Why farmer protests can become a diplomatic nightmare for India


I am standing in the middle of Auckland’s Queen Street, just a stone’s throw away from the Sky Tower, New Zealand’s iconic landmark.

Underneath it, about 1500-2000 people have gathered. They are carrying slogans such as ‘No Farmers No Food’, ‘Repeal Farm Laws’, and ‘I Stand With Farmers’. It’s my first coverage of a political protest outside India having seen and covered many from Anna Hazare Movement to ‘Justice for Nirbhaya’.

Hundreds of cars of all makes BMWs, Mercs, Toyotas line up the Queen street with just one slogan stuck on them – “NoFarmerNoFood”. The pitch of sloganeering by young protestors just keeps rising as the day passes, even as New Zealanders stop to ask what the issue is all about.

Elderly farmers from India’s farm belts who migrated to the island nation in the 70s and 80s and are now growers of oranges, apples and Kiwi fruit explain the issue to them detailing how MSP for wheat and rice brought Green Revolution to India.

Across the Tasman Sea in Melbourne, outside the Melbourne Cricket Ground, hundreds of Indians lineup with similar placards. Many are descendants of farmers from Punjab.

The territory of Woolgoolga about 5 hours from Sydney, has one of the richest pockets of blueberry and banana plantations. The town is home to fourth and fifth generation Punjabi farm owners, descendants of those who migrated in the 1830s to Australia as farm labour.

Another agri-success story is that of Grewal Farms which has over 3,000 acres under cultivation for wheat production and over 400 acres for just almond production in Australia.

Naturally, anything that touches farm laws in India, echoes across the farmlands across US, Canada and Australia, with many farmers and their close relatives still owning tracts of land back home.

Similarly, in California, one of the largest growers of mandarins and oranges is a small city of Yuba near Sacramento, where farms are owned by Punjabi speaking farmers from India.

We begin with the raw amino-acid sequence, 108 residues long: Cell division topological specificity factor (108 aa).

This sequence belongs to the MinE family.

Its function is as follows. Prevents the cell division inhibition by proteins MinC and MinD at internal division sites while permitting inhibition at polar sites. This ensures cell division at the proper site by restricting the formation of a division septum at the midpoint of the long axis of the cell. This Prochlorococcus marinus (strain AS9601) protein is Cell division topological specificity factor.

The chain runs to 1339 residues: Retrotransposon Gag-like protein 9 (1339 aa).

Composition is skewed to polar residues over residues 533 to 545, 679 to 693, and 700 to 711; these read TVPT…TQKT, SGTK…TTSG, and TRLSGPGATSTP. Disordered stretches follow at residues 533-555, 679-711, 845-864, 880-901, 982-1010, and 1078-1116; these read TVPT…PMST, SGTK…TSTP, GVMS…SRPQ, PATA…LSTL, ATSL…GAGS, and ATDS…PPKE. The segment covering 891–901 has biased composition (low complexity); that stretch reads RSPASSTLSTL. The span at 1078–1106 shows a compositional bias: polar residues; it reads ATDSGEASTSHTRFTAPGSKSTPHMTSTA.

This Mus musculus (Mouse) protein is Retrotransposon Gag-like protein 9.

Back to the protests on the Queen street in Auckland. It’s said that when a person leaves his or mother land he or she becomes more patriotic than ever.

Nothing is more evident than the shrill voices of young protestors holding the Tricolor, many from other states such as Tamil Nadu, Maharashtra and Kerala.

Local newspapers carry the stories of protests online and in newspapers the next day both in Australia and NZ. The same issue erupts on the streets of London.

Why the issue has the potential to impact diplomatic ties with some countries in the West is because of an overwhelmingly local Indian populace against it.

Vast swathes of Indian communities in the West have local mayors, councillors, MPs, and even Cabinet Ministers of Indian origin. Politicians of Indian origin will be unlikely to go against the wishes of their local voters.

Since last four two months, on most Sundays, Indian embassies and consulate offices are seeing protests outside their offices.

Any small issue of human rights violation in India and it is likely to reverberate, especially now with Democrats in power in the US.

Indian agriculture needs reforms

Truth be told, Punjab and Haryana need to shift from the rice and wheat cycle to other profitable crops such as oilseeds and pulses.

India is already self sufficient in rice and wheat and a large part of MSP procured crop just rots in FCI godowns. Besides, paddy consumes huge amounts of freshwater, which depleting water tables can ill afford.

But touching the system built over last five decades without political consultations was bound too have had ramifications.

Can the reform increase the prices of rice and wheat for you as a consumer? It’s hard to tell.

But corporates always look at only one motive – profit. It’s highly likely that the farm produce could be procured at a high price in one cycle and dropped dead in another.

Private monopolies in food in absence of any regulation is not a good idea in any country with no social security.

No need to dig up a dead ghost

In his latest press conference Congress leader Rahul Gandhi did touch upon a fact cursorily that if the farmers issue was not handled well, it could well go out of hand.

Already a section of a social media troll army with some ignorant Indian media anchors are trying to paint the dead ghost of Khalistan on the wall.

Does the idea of separatism still exist amongst the Sikh community? Not even 0.1% emote to the belief of a separate homeland. The idea is done and dusted in the books of history.

Most Gurudwara overseas rely on the volunteer-ship of the Punjabi youth which is well informed and born after the 1980s.

But the irony is that an economic policy issue can easily be hijacked by nefarious elements.

Post Covid, India needs massive investments in its quest for far reaching reforms and creating employment for its youth.

It’s a very fine line that Indian government along with the farmers have to tread now.

Ideally, the new laws could be kept on a shelf and both parties could go back afresh to a drawing board.

If mishandled, the erroneous prediction of social media trolls might end up as true, which the current political dispensation can ill afford, at a time when Pakistan and China have joined hands as a dual front enemy.

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Disclaimer

Views expressed above are the author’s own.



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